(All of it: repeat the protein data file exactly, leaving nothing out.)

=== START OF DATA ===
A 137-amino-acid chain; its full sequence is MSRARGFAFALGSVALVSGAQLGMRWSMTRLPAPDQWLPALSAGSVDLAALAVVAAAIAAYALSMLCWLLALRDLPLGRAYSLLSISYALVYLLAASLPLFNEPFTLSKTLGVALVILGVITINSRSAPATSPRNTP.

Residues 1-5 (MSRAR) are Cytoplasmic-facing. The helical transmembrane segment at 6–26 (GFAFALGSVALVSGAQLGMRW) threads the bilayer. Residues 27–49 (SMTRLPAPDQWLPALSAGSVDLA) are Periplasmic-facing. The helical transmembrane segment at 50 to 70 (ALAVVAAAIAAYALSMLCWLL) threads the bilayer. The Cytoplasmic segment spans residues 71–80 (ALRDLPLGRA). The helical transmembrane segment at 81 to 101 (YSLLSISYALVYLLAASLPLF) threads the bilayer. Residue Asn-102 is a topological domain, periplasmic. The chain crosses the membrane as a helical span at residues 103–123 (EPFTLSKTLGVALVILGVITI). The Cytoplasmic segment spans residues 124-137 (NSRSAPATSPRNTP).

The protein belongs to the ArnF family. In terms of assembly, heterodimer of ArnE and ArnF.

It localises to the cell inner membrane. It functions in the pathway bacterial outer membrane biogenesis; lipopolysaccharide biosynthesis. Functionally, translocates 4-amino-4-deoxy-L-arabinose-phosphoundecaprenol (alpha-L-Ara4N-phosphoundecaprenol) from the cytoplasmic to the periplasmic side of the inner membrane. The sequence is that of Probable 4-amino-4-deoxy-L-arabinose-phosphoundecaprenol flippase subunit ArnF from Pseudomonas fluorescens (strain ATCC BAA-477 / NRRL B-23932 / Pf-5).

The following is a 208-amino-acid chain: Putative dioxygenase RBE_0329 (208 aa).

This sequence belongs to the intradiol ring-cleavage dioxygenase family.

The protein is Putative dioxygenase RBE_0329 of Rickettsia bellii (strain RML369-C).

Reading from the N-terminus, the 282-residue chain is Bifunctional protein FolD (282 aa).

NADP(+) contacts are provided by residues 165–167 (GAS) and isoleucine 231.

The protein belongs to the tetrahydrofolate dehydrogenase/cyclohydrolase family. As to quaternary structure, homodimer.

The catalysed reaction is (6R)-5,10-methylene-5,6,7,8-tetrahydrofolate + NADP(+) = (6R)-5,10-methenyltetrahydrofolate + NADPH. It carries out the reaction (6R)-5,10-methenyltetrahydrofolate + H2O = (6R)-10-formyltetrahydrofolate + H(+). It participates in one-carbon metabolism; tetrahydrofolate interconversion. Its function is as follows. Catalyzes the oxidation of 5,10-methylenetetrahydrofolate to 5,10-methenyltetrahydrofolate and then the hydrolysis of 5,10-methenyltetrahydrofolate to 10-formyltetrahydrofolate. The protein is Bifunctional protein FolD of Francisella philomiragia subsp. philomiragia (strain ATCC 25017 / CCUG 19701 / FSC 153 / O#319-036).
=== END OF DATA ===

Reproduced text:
A 137-amino-acid chain; its full sequence is MSRARGFAFALGSVALVSGAQLGMRWSMTRLPAPDQWLPALSAGSVDLAALAVVAAAIAAYALSMLCWLLALRDLPLGRAYSLLSISYALVYLLAASLPLFNEPFTLSKTLGVALVILGVITINSRSAPATSPRNTP.

Residues 1-5 (MSRAR) are Cytoplasmic-facing. The helical transmembrane segment at 6–26 (GFAFALGSVALVSGAQLGMRW) threads the bilayer. Residues 27–49 (SMTRLPAPDQWLPALSAGSVDLA) are Periplasmic-facing. The helical transmembrane segment at 50 to 70 (ALAVVAAAIAAYALSMLCWLL) threads the bilayer. The Cytoplasmic segment spans residues 71–80 (ALRDLPLGRA). The helical transmembrane segment at 81 to 101 (YSLLSISYALVYLLAASLPLF) threads the bilayer. Residue Asn-102 is a topological domain, periplasmic. The chain crosses the membrane as a helical span at residues 103–123 (EPFTLSKTLGVALVILGVITI). The Cytoplasmic segment spans residues 124-137 (NSRSAPATSPRNTP).

The protein belongs to the ArnF family. In terms of assembly, heterodimer of ArnE and ArnF.

It localises to the cell inner membrane. It functions in the pathway bacterial outer membrane biogenesis; lipopolysaccharide biosynthesis. Functionally, translocates 4-amino-4-deoxy-L-arabinose-phosphoundecaprenol (alpha-L-Ara4N-phosphoundecaprenol) from the cytoplasmic to the periplasmic side of the inner membrane. The sequence is that of Probable 4-amino-4-deoxy-L-arabinose-phosphoundecaprenol flippase subunit ArnF from Pseudomonas fluorescens (strain ATCC BAA-477 / NRRL B-23932 / Pf-5).

The following is a 208-amino-acid chain: Putative dioxygenase RBE_0329 (208 aa).

This sequence belongs to the intradiol ring-cleavage dioxygenase family.

The protein is Putative dioxygenase RBE_0329 of Rickettsia bellii (strain RML369-C).

Reading from the N-terminus, the 282-residue chain is Bifunctional protein FolD (282 aa).

NADP(+) contacts are provided by residues 165–167 (GAS) and isoleucine 231.

The protein belongs to the tetrahydrofolate dehydrogenase/cyclohydrolase family. As to quaternary structure, homodimer.

The catalysed reaction is (6R)-5,10-methylene-5,6,7,8-tetrahydrofolate + NADP(+) = (6R)-5,10-methenyltetrahydrofolate + NADPH. It carries out the reaction (6R)-5,10-methenyltetrahydrofolate + H2O = (6R)-10-formyltetrahydrofolate + H(+). It participates in one-carbon metabolism; tetrahydrofolate interconversion. Its function is as follows. Catalyzes the oxidation of 5,10-methylenetetrahydrofolate to 5,10-methenyltetrahydrofolate and then the hydrolysis of 5,10-methenyltetrahydrofolate to 10-formyltetrahydrofolate. The protein is Bifunctional protein FolD of Francisella philomiragia subsp. philomiragia (strain ATCC 25017 / CCUG 19701 / FSC 153 / O#319-036).